Kangaroos fullback Billy Slater was at the centre of the brain explosion that ultimately handed the New Zealand Kiwis their 2008 World Cup victory on Australian soil, but he insists he is not out for redemption.
It is a moment entrenched in World Cup history, with Slater, the best fullback in the world, throwing a pass he wished he could undo as soon as it left his hand.
In the 61st minute of the 2008 World Cup decider at Suncorp Stadium, Slater fielded a Benji Marshall kick on his own goal line and proceeded to return the ball with a dart towards the right touchline.
With New Zealand leading 18-16 at the time, Slater was after as many metres on his return as possible, dangerously flirting with the sideline before running out of room and throwing a pass back over his head to keep the ball in play.
It went straight to Marshall who waltzed over the line for the easiest of tries, gifting the Kiwis the momentum to go on with it and win 34-20.
It is without a doubt the unhappiest memory of Slater's illustrious career, and one he claims to have erased after taking home the World Cup in 2013 on UK soil.
But there is still that feeling of unfinished business for Slater and his Australian teammates who want to be the first Aussie side to win a home World Cup since 1977.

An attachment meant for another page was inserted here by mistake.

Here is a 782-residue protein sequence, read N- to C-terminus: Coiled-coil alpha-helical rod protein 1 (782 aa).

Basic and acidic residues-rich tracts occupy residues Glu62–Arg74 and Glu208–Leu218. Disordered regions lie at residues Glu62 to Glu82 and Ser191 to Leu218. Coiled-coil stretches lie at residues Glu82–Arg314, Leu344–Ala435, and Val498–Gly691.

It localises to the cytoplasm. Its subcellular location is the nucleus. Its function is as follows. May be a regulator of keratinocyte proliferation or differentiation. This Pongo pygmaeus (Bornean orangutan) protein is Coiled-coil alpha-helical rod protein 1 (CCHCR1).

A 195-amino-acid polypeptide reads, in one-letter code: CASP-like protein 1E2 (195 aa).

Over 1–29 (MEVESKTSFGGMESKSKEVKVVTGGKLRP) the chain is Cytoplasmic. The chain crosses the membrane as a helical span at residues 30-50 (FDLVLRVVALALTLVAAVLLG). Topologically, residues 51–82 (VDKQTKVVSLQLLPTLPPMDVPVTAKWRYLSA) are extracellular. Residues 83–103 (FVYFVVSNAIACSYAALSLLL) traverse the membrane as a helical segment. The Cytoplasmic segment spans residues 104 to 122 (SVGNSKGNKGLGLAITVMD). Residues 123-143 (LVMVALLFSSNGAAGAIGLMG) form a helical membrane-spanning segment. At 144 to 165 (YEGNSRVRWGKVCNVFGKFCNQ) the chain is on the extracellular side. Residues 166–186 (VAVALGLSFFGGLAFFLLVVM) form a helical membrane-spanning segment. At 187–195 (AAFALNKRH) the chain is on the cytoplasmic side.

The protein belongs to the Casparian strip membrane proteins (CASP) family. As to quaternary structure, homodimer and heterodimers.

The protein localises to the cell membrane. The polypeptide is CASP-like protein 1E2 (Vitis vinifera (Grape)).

"I want to win the World Cup because it's the World Cup. It's not redemption for me. I think winning in 2013 put to bed a few bad memories from 2008," Slater said.
"2008 was the first year I played for Australia and to lose a big game, any big game, takes a little bit to get over. I've lost grand finals before as well, they aren't much fun either.
"Winning in 2013 was one of the most memorable moments of my playing career and we've got another opportunity to do that here in Australia.
"It's been 40 years since an Australian team has won the World Cup in Australia so hopefully we can make it this year as well."
Saturday night's final against England may be the last time fans get to see Slater in a Kangaroos jersey, with the 34-year-old weighing up representative retirement.
No matter the result on Saturday, Slater has plenty of time to think about his decision, with Australia's only Test match in 2018 coming after the completion of the NRL season.
But the lure of playing for his country is hard to turn down, with Slater appreciating the jersey even more after spending almost three years away from the international arena due to injury.
"I'm not too sure [when I'll retire from Australian duties]. This may be my last game," he said.
"You never take these sort of jerseys for granted. I know that firsthand after missing out over the last three years through injury.
"It's been a good run in the green and gold so if this is my last game then I'm okay with that.
"If I retire at the end of next year I'll have to make a decision if I play that last Test match or whether I hang it up at the end of the season. I don't know yet."